Guardians and Conservators: Guardian ad Litem

Liberty Northwest Ins. Corp. v. Halling and Oliver [1/7/02] 2002 MTWCC 1 In the absence of guidance in Montana law regarding compensation of a guardian ad litem in the Workers' Compensation Court, that determination must fall on general principles of equity and reasonableness. Contrary to the insurer's argument, the limitation on penalties and assessments stated in section 39-71-2905, MCA (1999), is inapplicable in the context of guardian costs. Compensation of a guardian is also not within the purview of the attorney's fees provisions of sections 39-71-611 and -612, MCA (1999). Section 39-71-612, MCA (1999), does require the insurer to pay reasonable costs as established by the Court if there is a dispute over the amount of benefits due. While the insurer has evidently paid benefits on behalf of the minor, it has apparently not paid all benefits due beneficiaries and has filed a declaratory judgment action putting the amount of the minor's benefits at issue. It is within the equitable power of the Court and the costs provision of section 39-71-612, MCA (1999), to treat guardian fees as a cost to be assessed against the insurer. In this context of this case, where the insurer commenced the litigation and stands to benefit the most from an order governing all beneficiaries, guardian ad litem fees should be borne by the insurer.
Dixon v. State Fund [7/26/01] 2001 MTWCC 40 The $75 hourly rate set in ARM 24.29.3802 for attorneys handling workers' compensation claims on an hourly rate basis is an appropriate rate of compensation for attorneys acting as guardians ad litem in workers' compensation proceedings. Claims for fees from guardians will be reviewed by the Court for reasonableness.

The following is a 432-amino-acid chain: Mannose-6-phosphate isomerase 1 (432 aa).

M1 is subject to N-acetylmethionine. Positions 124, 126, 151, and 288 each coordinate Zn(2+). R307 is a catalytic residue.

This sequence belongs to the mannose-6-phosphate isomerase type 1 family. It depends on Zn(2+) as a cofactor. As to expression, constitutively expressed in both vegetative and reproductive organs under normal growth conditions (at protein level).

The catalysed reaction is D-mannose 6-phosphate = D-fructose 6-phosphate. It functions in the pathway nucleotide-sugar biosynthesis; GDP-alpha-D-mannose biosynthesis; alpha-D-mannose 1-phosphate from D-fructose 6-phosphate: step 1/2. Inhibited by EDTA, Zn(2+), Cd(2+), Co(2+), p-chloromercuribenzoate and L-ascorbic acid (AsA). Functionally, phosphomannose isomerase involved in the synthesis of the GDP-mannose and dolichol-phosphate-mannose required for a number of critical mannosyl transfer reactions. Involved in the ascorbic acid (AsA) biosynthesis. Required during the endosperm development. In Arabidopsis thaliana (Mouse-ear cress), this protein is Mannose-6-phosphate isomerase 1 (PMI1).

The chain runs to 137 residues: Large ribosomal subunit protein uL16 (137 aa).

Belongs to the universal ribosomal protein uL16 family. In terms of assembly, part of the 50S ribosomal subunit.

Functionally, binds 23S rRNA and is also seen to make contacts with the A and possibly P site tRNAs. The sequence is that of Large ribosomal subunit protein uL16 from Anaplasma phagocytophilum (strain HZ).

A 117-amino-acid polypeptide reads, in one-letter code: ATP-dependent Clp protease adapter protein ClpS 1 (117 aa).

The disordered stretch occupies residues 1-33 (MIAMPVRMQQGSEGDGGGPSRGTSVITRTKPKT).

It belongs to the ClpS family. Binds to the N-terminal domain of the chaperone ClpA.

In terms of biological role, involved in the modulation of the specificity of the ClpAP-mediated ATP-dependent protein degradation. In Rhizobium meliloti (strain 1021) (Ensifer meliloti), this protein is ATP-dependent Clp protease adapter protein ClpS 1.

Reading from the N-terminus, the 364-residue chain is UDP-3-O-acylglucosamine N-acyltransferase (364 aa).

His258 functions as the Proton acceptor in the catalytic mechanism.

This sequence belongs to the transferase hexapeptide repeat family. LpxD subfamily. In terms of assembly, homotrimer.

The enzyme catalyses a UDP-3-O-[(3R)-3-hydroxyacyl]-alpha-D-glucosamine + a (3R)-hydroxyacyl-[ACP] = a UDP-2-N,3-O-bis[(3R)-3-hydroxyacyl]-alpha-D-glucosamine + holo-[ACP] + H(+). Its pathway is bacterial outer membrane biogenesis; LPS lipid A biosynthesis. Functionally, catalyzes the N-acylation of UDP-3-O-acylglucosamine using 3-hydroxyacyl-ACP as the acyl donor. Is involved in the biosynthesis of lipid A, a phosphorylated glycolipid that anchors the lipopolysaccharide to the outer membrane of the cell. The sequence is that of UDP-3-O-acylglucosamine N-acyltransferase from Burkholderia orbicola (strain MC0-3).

Dixon v. State Fund [7/26/01] 2001 MTWCC 40 Applying general principles of equity and reasonableness, and following the unanimous recommendation of the parties who have taken a position on the matter, the Court orders State Fund to pay reasonable guardian fees without recoupment from benefits since State Fund requested appointment of guardians and stands to benefit most from inclusion of all known possible beneficiaries in this litigation. Given the circumstances of this case and the virtual agreement of the parties, the Court does not reach the alternative arguments.
Simons-Tollefson v. State Fund [2/16/00] 2000 MTWCC 7 Insurer moved to dismiss petition for benefits filed on behalf of minor child of deceased worker on ground that 39-71-601, MCA (1992) requires written claim "within 12 months . . . either by the claimant or someone legally authorized to act for him in his behealf." Against the background of case law and other statutes, WCC held no one was legally authorized to act for the minor until a guardian or guardian ad litem had been appointed for the purpose of seeking workers' compensation benefits, even though the minor's mother was authorized to act on his behalf in other contexts. Where a guardian had not yet been appointed, the statute had not yet commenced and the motion to dismiss was denied. Where insurer did not object to mother's qualifications, WCC appointed her guardian ad litem.
Blowers v. Montana Insurance Guaranty Association [02/28/95] 1995 MTWCC 15 Where widow of deceased worker seeks lump sum conversion of benefits on behalf of herself and her minor child, a guardian ad litem must be appointed on behalf of the minor before the Workers’ Compensation Court will address the merits of her request.